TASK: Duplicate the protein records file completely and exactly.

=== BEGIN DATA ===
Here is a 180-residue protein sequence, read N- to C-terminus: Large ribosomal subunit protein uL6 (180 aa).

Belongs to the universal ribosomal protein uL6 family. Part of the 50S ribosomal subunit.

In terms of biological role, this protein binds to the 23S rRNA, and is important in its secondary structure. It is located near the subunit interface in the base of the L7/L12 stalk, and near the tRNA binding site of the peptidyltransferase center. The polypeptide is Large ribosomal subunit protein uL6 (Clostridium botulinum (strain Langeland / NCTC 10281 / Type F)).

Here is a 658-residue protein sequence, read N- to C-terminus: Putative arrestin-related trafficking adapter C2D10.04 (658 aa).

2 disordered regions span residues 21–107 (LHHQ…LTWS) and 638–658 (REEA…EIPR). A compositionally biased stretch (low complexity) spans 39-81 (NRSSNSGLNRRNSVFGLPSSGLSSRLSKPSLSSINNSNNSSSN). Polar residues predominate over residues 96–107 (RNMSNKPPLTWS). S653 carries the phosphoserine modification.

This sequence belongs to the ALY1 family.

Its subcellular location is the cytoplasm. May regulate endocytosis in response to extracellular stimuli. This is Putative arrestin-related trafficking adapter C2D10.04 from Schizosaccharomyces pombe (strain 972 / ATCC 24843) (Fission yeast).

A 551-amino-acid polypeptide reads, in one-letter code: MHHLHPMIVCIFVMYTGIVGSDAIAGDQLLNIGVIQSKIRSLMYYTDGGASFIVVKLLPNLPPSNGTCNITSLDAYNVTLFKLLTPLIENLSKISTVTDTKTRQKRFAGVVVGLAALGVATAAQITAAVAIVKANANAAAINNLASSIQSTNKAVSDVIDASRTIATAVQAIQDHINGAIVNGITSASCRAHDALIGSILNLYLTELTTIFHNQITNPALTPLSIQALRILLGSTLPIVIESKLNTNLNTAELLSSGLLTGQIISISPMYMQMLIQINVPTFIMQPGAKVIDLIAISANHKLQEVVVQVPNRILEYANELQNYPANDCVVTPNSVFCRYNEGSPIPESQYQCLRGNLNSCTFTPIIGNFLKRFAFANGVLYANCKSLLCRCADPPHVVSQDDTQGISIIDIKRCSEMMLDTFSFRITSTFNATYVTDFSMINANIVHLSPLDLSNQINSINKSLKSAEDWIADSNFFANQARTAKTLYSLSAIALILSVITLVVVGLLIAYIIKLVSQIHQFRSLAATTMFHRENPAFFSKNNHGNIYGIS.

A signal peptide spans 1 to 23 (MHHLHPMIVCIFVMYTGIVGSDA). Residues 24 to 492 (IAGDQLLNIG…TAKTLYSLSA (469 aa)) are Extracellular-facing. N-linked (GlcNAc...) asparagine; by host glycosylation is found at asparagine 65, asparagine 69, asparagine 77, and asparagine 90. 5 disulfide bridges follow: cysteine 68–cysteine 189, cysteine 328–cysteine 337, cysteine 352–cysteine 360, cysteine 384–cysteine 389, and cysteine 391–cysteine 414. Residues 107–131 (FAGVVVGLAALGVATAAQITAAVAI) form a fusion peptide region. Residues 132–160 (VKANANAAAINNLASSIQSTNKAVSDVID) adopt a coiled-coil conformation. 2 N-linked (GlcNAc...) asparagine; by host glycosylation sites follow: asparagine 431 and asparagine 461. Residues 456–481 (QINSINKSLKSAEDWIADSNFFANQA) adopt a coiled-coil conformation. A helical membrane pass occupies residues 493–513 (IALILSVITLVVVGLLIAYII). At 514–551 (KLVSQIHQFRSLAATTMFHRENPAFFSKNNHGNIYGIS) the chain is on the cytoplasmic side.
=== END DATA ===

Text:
Here is a 180-residue protein sequence, read N- to C-terminus: Large ribosomal subunit protein uL6 (180 aa).

Belongs to the universal ribosomal protein uL6 family. Part of the 50S ribosomal subunit.

In terms of biological role, this protein binds to the 23S rRNA, and is important in its secondary structure. It is located near the subunit interface in the base of the L7/L12 stalk, and near the tRNA binding site of the peptidyltransferase center. The polypeptide is Large ribosomal subunit protein uL6 (Clostridium botulinum (strain Langeland / NCTC 10281 / Type F)).

Here is a 658-residue protein sequence, read N- to C-terminus: Putative arrestin-related trafficking adapter C2D10.04 (658 aa).

2 disordered regions span residues 21–107 (LHHQ…LTWS) and 638–658 (REEA…EIPR). A compositionally biased stretch (low complexity) spans 39-81 (NRSSNSGLNRRNSVFGLPSSGLSSRLSKPSLSSINNSNNSSSN). Polar residues predominate over residues 96–107 (RNMSNKPPLTWS). S653 carries the phosphoserine modification.

This sequence belongs to the ALY1 family.

Its subcellular location is the cytoplasm. May regulate endocytosis in response to extracellular stimuli. This is Putative arrestin-related trafficking adapter C2D10.04 from Schizosaccharomyces pombe (strain 972 / ATCC 24843) (Fission yeast).

A 551-amino-acid polypeptide reads, in one-letter code: MHHLHPMIVCIFVMYTGIVGSDAIAGDQLLNIGVIQSKIRSLMYYTDGGASFIVVKLLPNLPPSNGTCNITSLDAYNVTLFKLLTPLIENLSKISTVTDTKTRQKRFAGVVVGLAALGVATAAQITAAVAIVKANANAAAINNLASSIQSTNKAVSDVIDASRTIATAVQAIQDHINGAIVNGITSASCRAHDALIGSILNLYLTELTTIFHNQITNPALTPLSIQALRILLGSTLPIVIESKLNTNLNTAELLSSGLLTGQIISISPMYMQMLIQINVPTFIMQPGAKVIDLIAISANHKLQEVVVQVPNRILEYANELQNYPANDCVVTPNSVFCRYNEGSPIPESQYQCLRGNLNSCTFTPIIGNFLKRFAFANGVLYANCKSLLCRCADPPHVVSQDDTQGISIIDIKRCSEMMLDTFSFRITSTFNATYVTDFSMINANIVHLSPLDLSNQINSINKSLKSAEDWIADSNFFANQARTAKTLYSLSAIALILSVITLVVVGLLIAYIIKLVSQIHQFRSLAATTMFHRENPAFFSKNNHGNIYGIS.

A signal peptide spans 1 to 23 (MHHLHPMIVCIFVMYTGIVGSDA). Residues 24 to 492 (IAGDQLLNIG…TAKTLYSLSA (469 aa)) are Extracellular-facing. N-linked (GlcNAc...) asparagine; by host glycosylation is found at asparagine 65, asparagine 69, asparagine 77, and asparagine 90. 5 disulfide bridges follow: cysteine 68–cysteine 189, cysteine 328–cysteine 337, cysteine 352–cysteine 360, cysteine 384–cysteine 389, and cysteine 391–cysteine 414. Residues 107–131 (FAGVVVGLAALGVATAAQITAAVAI) form a fusion peptide region. Residues 132–160 (VKANANAAAINNLASSIQSTNKAVSDVID) adopt a coiled-coil conformation. 2 N-linked (GlcNAc...) asparagine; by host glycosylation sites follow: asparagine 431 and asparagine 461. Residues 456–481 (QINSINKSLKSAEDWIADSNFFANQA) adopt a coiled-coil conformation. A helical membrane pass occupies residues 493–513 (IALILSVITLVVVGLLIAYII). At 514–551 (KLVSQIHQFRSLAATTMFHRENPAFFSKNNHGNIYGIS) the chain is on the cytoplasmic side.